Originally Posted by mani333
In my experience most interviewers ask us to do a SWOT analysis of ourselves . By answering these questions I think we'll have a fairly good understanding of what we want, and what we are good at.
What are your career preferences?
How much salary you are expecting?
What is your plan regarding continuing your education?
Tell us about your hobbies?
What are your strengths & weaknesses?
Are you ready to work in a team?
I think regardless of technique or style, when interviewing someone ultimately there are two goals. 1. Is this person smart. 2. Can they get things done.
With that said, trivia questions are horrible interview questions. I once got asked what's the difference between varchar and varchar2 for a senior developer position. Ugh. I didn't take that job.
I will also say, the questions in this thread are worse. The questions in this thread accomplish squat for determining if a person is smart and can they get things done.
1. You ask salary as a part of your general questions? Wow. I can tell you nothing would irritate me more than hearing that right away. Besides, in a professional organization, the recruiter or HR should have already gotten an idea before the in-person interview. My standard answer to such a question, before we're talking offer letter, is "negotiable" -- you've learned nothing.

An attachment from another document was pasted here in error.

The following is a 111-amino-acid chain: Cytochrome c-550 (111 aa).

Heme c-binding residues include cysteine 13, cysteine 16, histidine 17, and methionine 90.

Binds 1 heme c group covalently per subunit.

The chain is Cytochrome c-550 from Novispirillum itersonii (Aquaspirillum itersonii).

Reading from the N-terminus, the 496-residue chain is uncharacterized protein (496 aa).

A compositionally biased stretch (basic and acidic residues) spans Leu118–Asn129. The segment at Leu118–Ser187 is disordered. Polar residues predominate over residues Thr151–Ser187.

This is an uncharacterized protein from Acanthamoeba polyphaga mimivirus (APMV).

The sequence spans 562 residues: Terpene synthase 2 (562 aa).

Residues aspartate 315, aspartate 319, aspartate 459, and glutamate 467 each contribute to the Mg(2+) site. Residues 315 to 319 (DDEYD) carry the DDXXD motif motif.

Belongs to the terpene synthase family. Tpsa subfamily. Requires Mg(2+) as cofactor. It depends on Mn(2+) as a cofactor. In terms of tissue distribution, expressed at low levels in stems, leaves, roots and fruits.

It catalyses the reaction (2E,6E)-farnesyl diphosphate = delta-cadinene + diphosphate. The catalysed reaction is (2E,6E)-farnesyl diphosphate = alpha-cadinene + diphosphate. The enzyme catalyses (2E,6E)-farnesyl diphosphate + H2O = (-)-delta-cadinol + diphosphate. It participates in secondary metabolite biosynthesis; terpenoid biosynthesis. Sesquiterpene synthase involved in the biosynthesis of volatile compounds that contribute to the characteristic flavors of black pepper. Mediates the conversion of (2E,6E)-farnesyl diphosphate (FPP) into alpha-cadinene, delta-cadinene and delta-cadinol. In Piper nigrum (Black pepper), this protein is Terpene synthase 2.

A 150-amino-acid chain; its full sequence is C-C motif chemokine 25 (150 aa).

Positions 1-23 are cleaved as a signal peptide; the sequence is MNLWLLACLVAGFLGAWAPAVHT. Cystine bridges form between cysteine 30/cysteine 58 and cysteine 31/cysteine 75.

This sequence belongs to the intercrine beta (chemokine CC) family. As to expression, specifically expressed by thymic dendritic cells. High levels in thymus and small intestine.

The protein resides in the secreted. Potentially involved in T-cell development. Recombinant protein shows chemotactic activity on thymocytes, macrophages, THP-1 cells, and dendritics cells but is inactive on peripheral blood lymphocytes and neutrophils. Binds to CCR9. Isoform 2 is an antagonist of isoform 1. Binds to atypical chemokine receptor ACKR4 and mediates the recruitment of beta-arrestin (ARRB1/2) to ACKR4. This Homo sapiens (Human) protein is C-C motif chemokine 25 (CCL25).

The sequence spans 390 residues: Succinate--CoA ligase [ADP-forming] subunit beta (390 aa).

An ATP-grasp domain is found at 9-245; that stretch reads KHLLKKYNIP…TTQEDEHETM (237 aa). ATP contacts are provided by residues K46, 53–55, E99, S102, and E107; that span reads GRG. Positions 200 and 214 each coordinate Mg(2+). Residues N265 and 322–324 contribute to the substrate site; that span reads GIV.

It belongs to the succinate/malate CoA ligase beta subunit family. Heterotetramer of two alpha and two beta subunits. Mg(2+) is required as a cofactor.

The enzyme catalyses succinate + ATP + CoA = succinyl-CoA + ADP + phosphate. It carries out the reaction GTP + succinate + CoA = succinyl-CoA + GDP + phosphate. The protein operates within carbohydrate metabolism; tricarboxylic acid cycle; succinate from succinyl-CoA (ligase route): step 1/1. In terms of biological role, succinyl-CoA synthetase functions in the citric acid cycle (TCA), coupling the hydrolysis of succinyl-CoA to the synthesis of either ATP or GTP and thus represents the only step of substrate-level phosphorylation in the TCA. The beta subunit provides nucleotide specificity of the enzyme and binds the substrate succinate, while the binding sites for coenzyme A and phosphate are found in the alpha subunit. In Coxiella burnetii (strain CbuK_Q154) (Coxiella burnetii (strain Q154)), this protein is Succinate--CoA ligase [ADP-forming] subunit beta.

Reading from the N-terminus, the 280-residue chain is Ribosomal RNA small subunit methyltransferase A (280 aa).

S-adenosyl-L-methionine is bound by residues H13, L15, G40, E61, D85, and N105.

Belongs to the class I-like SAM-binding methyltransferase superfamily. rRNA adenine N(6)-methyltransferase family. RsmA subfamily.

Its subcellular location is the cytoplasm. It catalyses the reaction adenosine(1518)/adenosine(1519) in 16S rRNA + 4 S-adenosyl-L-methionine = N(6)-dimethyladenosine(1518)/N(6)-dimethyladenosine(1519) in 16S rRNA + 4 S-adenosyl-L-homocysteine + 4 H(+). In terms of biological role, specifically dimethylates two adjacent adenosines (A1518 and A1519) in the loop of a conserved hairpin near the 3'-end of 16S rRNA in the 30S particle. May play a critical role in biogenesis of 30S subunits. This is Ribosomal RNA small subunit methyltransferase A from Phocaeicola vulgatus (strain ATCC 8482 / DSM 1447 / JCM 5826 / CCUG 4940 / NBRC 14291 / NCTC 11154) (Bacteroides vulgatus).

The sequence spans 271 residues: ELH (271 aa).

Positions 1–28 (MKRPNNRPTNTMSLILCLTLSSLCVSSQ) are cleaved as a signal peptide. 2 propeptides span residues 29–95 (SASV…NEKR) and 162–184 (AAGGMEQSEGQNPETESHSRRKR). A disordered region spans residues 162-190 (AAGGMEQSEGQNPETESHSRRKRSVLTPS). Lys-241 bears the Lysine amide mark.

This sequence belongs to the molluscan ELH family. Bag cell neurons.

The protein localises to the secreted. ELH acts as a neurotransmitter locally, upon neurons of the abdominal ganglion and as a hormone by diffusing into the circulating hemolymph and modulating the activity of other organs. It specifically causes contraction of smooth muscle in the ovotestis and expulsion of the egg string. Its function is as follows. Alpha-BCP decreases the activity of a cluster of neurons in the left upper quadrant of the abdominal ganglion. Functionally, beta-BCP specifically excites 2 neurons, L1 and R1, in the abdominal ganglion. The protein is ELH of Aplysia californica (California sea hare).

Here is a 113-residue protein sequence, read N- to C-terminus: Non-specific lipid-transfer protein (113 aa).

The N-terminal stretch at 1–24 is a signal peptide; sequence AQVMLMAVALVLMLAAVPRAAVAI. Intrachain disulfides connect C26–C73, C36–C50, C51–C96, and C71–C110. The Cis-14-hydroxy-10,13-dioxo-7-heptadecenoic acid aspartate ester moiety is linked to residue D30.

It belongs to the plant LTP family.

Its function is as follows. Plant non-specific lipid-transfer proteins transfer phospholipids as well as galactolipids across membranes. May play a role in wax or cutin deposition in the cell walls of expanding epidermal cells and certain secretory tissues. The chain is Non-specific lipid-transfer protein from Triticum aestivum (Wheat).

2. What are your strengths and weaknesses? Seriously. Is this the 80s? I guess you want candidates to blow sunshine up your backside and say something corny like "I've been accused by my colleagues of working too hard"... again, a savvy candidate (and that can be good or bad) sees right through this and it does nothing for determining if a person is smart and can they get things done.
3. Hobbies? There are better ways to determining if the candidates fit into your organizational culture.
4. Are you ready to work in a team? What's the answer here? Yes? Of course... even the biggest d-bag in the world isn't going to answer this one wrong and you've done nothing in determining if a person is smart and can they get things done with this question. Considering the vast majority of work is done in teams these days, what exactly are you trying to determine? Is there a goal for this question (or any of these questions) or does your org regularly waste candidate's time?